Young Karen Silvestro began her artistic career by drawing a picture of her sister that was so touching her grandparents showed it off for such a long time that the walls faded around it.
A few years later, she met famous children’s book illustrator Tomie de Paola who liked her work as much as her grandparents did. He suggested that a BFA from Pratt Institute in New York would be a proper start to her journey. So she did that, along with a whole slew of painting classes and workshops from various schools and institutions (the Art Students League in New York, Woodstock School of Art, Hofstra University, The Woodstock Art Association and Museum, the Art League of Long Island, the Charleston Artist Guild…) and famed individuals (Mary Whyte, Chris Groves, Mark Horton, Max Miller…). People kept telling her that awards look good on a resume so she collected some of those from numerous exhibits in New York and the Carolina’s.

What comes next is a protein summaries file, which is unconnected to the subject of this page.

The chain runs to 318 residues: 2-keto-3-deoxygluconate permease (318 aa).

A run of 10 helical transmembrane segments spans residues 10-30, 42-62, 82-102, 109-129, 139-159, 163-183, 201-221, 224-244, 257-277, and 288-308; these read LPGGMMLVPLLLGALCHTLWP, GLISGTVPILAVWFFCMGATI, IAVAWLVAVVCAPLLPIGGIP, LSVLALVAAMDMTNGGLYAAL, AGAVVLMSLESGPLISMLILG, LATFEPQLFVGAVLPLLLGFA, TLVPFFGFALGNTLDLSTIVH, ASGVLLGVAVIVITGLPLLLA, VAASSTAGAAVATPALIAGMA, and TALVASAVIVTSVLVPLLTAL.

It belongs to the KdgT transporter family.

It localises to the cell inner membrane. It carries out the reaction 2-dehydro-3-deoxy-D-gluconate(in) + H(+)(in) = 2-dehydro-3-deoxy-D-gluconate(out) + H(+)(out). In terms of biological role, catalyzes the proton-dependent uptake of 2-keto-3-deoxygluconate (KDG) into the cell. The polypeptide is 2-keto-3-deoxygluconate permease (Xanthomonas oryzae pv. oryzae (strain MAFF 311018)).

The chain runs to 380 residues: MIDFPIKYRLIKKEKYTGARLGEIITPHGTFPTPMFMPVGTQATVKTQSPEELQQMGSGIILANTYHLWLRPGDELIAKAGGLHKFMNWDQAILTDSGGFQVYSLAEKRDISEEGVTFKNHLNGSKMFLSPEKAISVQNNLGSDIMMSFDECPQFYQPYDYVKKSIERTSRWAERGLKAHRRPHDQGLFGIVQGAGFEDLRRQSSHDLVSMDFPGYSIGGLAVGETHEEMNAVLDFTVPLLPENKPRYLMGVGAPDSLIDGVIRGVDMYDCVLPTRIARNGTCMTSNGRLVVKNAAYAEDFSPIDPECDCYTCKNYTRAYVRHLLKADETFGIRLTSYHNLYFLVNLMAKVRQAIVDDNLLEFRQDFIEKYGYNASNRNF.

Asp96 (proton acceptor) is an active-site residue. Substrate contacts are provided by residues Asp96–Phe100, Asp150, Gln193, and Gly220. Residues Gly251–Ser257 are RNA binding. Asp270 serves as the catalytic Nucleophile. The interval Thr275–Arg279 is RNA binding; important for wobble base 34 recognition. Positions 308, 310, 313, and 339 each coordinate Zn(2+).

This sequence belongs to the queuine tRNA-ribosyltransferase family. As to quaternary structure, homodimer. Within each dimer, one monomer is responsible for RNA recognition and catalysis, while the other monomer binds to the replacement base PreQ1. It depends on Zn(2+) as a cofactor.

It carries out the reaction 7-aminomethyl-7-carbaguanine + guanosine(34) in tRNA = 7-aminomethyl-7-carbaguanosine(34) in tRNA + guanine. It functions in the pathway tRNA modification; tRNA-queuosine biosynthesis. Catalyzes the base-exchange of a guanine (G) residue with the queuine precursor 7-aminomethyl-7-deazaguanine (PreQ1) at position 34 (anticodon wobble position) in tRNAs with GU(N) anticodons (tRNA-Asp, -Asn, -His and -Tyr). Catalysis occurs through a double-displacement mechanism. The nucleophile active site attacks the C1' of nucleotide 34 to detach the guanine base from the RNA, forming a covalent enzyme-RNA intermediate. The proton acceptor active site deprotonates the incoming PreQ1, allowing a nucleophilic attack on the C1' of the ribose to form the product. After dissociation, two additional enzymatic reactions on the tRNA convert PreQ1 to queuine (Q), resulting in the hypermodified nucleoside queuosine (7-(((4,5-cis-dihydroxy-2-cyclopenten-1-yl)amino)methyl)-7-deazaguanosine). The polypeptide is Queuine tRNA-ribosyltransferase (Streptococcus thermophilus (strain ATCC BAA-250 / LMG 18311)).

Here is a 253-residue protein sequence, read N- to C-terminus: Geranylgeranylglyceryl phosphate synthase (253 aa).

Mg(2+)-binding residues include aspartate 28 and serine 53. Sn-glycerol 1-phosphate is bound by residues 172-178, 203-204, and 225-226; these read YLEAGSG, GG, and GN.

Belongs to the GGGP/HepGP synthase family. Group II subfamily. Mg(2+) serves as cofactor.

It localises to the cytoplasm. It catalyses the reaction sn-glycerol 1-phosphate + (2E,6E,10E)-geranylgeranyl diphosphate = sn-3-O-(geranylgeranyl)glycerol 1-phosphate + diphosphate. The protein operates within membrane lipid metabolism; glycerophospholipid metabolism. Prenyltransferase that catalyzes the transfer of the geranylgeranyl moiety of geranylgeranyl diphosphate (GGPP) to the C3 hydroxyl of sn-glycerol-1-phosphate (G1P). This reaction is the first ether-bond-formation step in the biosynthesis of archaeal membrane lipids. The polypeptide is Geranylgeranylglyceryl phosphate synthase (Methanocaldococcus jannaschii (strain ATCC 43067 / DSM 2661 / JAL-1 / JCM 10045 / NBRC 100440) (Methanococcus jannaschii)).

She has since been involved in a long list of exhibitions all up and down the East Coast, and recently had her first solo show at Robert Lange Studios, one of the most well-respected galleries in Charleston, SC. Having launched full-force into her fine art career, Karen is currently involved in so many different things, (i.e., the prestigious Sophia Institute’s Women of Wisdom exhibition, RLS’s Women Painting Women show, the Lowcountry AIDS Services show, the Center for Woman It’s in the Bag show… notice a theme here?) that part of her daily life now involves keeping track of when and where all these paintings are going.
Karen’s unique style flirts with surrealism as one might notice the seemingly strange collection of things in her paintings. But her concepts are much more profound, and a tremendous amount of thought goes into each piece. Each detail is carefully planned out to purposefully relate a symbolic narrative. She has been described as a “symbolic surrealist” who often uses the figure and atypical combinations of objects to illustrate her narratives. There is always an underlying message at the core of her paintings.
“I find humans and their emotions fascinating, and I enjoy finding visual ways of showing how positive growth often comes from hardships,” says the artist.